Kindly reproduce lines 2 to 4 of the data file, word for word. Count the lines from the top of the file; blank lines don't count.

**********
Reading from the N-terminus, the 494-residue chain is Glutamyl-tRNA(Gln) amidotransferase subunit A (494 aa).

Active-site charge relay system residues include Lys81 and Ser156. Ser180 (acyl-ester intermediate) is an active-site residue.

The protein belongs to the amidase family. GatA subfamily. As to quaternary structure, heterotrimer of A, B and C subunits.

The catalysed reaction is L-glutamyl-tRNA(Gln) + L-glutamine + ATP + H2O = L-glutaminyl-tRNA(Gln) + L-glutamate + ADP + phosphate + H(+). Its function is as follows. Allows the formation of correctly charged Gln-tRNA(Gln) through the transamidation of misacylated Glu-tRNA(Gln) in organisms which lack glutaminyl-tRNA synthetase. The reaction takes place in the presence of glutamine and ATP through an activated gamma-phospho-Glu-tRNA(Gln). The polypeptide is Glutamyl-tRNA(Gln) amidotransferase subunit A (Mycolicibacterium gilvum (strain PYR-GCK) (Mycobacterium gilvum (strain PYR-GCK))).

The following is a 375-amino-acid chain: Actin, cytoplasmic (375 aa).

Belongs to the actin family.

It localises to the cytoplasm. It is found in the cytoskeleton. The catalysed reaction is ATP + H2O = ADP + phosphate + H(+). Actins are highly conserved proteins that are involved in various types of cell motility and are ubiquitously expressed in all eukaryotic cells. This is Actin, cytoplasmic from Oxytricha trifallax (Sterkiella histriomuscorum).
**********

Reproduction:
Active-site charge relay system residues include Lys81 and Ser156. Ser180 (acyl-ester intermediate) is an active-site residue.

The protein belongs to the amidase family. GatA subfamily. As to quaternary structure, heterotrimer of A, B and C subunits.

The catalysed reaction is L-glutamyl-tRNA(Gln) + L-glutamine + ATP + H2O = L-glutaminyl-tRNA(Gln) + L-glutamate + ADP + phosphate + H(+). Its function is as follows. Allows the formation of correctly charged Gln-tRNA(Gln) through the transamidation of misacylated Glu-tRNA(Gln) in organisms which lack glutaminyl-tRNA synthetase. The reaction takes place in the presence of glutamine and ATP through an activated gamma-phospho-Glu-tRNA(Gln). The polypeptide is Glutamyl-tRNA(Gln) amidotransferase subunit A (Mycolicibacterium gilvum (strain PYR-GCK) (Mycobacterium gilvum (strain PYR-GCK))).